Anyone? This question may also have been better on SO. So anyone for with the ability to do so, please feel free to bump it over.
I am about to set up an new laptop and in the process transition to a new version control system as part of a general cleanup. Currently I use a centralized version control system (yes it is VSS, and yes I know all the pro's and con's of that system, but as a single user system it works well for me). I have very little requirements for a new system and I am free to choose among any of the current mainstream players, but cost constraints will push me towards oss. Some of my requirements are:
- Runs on a single machine (ie the laptop in question) under windows
- I am not sharing things with other developers or workers - this is more for my own historical benefits.
- I want to version source code, documentation and binary files
- I have a large hierarchy of projects that are unrelated (see below)
- I have files within the hierarchy that don't need to be controlled (but could be)
- Some projects use Visual Studio, so some integration there could be nice.
- There could be some sharing of files between jobs.
- I generally only need a small about of branching in code files
The directory hierarchy that I have at the moment is somewhat like:
Root | |--Customer #1 | | | |--Job #1 | | | | | |--Data files received from Customer for Job (not controlled) | | |--Documentation files (controlled) | | |--Project information files (not controlled - but could be) | | |--Software Project Files (controlled) | | |--Scratch dir for job (not controlled) | | | |--Job #2 | | (same structure as above) | |--Customer #2 | |.. | |--Cusmtomer #n |..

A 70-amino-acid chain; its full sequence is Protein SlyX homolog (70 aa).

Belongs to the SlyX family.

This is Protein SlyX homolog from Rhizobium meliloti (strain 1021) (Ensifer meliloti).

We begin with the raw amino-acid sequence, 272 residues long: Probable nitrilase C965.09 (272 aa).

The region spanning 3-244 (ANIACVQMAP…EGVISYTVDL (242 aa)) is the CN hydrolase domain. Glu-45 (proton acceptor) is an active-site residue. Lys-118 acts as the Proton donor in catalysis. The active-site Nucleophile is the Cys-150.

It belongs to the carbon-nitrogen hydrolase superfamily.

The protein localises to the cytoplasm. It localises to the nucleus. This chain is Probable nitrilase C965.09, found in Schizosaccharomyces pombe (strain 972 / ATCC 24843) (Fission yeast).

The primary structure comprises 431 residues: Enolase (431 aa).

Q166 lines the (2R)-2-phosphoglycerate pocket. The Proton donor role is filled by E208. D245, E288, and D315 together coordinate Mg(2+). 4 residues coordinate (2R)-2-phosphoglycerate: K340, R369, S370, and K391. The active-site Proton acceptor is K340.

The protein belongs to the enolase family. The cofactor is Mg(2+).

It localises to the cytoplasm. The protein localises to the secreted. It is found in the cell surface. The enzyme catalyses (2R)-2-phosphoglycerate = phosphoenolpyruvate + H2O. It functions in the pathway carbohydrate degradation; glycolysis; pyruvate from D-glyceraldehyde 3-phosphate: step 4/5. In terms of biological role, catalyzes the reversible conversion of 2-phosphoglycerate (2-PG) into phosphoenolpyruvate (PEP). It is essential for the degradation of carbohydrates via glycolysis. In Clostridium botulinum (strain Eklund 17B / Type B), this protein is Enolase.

Currently I have about 22 customers with differing numbers of projects underneath them.
At the moment I have a single VSS repository based at the root of the directory structure. If I kept with a centralized system (ie SVN) I believe that I should keep the same approach and continue with a single repository based from the root dir. Is this a valid approach?
However if I move to a distributed tool then I am unsure of how I should handle the situation. My initial guess is that I should not have a repository based on the root of my entire directory structure - but that is a guess so I really don't know how valid it is.
Should I pitch a distributed approach at the Root, Customer, Job or sub-Job directory level?
Also what I am not clear on with distributed tools (and perhaps with SVN as well), is if I can branch parts of a repository. For example, I can see branching source code in software projects as being useful, but branching my documentation as not being useful. So if I pitch a repository at the Job level, can I just branch the Software Project Files? Or would all files in that Job be branched?
Every time I look at distributed tools I get a nagging feeling that they are not suited to my style of setup. I am uncomfortable with idea of having to manually set up something like 50 to 80 separate repositories (if I pitch at the Job level, or 20+ if at the Customer level) within my directory hierarchy. This feeling also extends to having all those repositories scattered around as well - however I do have a backup strategy that I trust, so this latter feeling is pretty well unfounded.
So what advice can you all give me? Thanks in advance!